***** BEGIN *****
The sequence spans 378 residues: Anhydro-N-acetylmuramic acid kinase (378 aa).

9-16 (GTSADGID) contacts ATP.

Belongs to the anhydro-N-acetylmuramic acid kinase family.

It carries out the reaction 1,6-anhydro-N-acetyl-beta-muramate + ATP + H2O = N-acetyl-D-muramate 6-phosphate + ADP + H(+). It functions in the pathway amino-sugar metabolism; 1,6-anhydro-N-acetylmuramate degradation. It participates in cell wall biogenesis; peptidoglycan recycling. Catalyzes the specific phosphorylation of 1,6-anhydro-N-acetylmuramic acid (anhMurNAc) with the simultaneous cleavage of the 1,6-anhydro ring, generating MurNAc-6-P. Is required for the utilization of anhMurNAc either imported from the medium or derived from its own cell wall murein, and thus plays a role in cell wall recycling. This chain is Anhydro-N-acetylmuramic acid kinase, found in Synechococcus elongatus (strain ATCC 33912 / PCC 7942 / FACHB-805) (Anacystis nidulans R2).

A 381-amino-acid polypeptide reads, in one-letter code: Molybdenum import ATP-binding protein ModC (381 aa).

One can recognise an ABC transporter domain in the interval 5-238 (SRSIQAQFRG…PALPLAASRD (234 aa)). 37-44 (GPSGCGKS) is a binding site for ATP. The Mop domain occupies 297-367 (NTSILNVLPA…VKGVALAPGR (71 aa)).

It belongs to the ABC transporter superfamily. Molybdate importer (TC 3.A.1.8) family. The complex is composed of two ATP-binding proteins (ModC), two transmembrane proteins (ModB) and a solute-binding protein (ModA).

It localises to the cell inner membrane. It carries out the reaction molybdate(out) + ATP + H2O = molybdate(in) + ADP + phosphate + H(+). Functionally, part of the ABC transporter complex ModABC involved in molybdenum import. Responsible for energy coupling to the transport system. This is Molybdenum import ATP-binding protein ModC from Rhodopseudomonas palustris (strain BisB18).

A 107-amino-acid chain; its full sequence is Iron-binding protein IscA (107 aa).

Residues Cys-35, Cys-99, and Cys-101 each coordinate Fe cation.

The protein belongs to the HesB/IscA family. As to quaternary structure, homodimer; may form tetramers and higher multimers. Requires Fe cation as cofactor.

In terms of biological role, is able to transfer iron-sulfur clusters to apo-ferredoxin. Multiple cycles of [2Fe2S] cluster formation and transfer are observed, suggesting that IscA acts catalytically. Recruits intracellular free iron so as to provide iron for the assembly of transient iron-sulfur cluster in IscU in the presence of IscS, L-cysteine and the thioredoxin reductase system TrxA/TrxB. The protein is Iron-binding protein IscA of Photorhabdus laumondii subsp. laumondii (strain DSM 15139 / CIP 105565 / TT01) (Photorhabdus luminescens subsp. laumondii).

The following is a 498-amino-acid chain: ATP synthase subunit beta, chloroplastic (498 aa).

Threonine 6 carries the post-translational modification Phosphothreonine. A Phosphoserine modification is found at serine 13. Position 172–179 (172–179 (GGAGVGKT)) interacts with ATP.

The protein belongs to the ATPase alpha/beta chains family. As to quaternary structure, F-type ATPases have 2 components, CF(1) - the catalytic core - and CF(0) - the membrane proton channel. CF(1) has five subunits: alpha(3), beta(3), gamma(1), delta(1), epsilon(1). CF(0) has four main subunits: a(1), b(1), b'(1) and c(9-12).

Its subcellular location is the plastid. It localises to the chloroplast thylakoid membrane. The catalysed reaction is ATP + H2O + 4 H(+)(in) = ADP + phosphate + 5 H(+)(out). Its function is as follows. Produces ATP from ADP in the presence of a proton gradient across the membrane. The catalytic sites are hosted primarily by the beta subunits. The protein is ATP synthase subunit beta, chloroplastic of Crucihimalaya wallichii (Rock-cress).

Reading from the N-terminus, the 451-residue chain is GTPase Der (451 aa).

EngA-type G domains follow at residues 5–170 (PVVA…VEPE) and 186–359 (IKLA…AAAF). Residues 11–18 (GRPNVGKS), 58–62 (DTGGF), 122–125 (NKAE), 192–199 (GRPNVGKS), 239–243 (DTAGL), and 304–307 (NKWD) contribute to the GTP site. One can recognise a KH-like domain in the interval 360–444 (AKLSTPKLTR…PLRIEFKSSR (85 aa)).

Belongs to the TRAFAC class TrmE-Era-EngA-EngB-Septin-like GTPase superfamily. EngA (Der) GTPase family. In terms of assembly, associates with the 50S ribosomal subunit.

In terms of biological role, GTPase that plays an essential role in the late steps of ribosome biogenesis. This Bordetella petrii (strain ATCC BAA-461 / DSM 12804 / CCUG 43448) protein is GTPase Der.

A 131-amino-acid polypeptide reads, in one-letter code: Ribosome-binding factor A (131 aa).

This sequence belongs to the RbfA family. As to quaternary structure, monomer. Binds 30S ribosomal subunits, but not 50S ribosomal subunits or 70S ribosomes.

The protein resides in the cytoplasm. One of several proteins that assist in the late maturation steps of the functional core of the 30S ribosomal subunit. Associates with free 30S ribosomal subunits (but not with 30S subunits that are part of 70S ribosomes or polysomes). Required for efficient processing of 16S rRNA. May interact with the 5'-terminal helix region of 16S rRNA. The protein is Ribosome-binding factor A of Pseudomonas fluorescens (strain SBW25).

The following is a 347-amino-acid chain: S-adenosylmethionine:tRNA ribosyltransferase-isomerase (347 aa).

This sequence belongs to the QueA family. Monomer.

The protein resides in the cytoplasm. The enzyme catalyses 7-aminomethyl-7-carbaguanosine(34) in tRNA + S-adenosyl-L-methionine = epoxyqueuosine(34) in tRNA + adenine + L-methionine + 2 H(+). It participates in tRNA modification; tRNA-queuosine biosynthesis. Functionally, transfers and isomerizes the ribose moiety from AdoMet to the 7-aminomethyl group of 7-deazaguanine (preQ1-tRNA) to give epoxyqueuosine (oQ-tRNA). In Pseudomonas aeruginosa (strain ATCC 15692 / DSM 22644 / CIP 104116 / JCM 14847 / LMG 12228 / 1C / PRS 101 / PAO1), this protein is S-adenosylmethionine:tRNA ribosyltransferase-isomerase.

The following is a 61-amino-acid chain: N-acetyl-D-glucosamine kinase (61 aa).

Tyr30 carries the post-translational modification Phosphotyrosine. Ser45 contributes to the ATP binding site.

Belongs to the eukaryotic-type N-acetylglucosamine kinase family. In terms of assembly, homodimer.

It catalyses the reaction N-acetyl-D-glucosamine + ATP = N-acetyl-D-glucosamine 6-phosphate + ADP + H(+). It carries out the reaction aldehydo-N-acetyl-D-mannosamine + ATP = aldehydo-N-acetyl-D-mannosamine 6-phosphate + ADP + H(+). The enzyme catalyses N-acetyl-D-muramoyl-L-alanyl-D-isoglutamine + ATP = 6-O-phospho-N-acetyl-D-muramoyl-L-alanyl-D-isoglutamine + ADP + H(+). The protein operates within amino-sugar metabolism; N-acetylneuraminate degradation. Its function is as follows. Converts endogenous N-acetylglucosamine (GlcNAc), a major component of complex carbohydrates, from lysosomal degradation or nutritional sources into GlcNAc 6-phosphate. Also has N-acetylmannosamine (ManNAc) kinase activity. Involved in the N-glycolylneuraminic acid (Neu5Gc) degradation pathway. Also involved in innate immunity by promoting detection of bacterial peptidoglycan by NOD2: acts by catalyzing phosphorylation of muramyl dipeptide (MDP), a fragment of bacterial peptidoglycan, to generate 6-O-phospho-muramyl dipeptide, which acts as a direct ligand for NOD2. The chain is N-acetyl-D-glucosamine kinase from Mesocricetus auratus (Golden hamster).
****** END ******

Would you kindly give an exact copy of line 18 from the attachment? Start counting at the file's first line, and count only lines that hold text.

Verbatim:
EngA-type G domains follow at residues 5–170 (PVVA…VEPE) and 186–359 (IKLA…AAAF). Residues 11–18 (GRPNVGKS), 58–62 (DTGGF), 122–125 (NKAE), 192–199 (GRPNVGKS), 239–243 (DTAGL), and 304–307 (NKWD) contribute to the GTP site. One can recognise a KH-like domain in the interval 360–444 (AKLSTPKLTR…PLRIEFKSSR (85 aa)).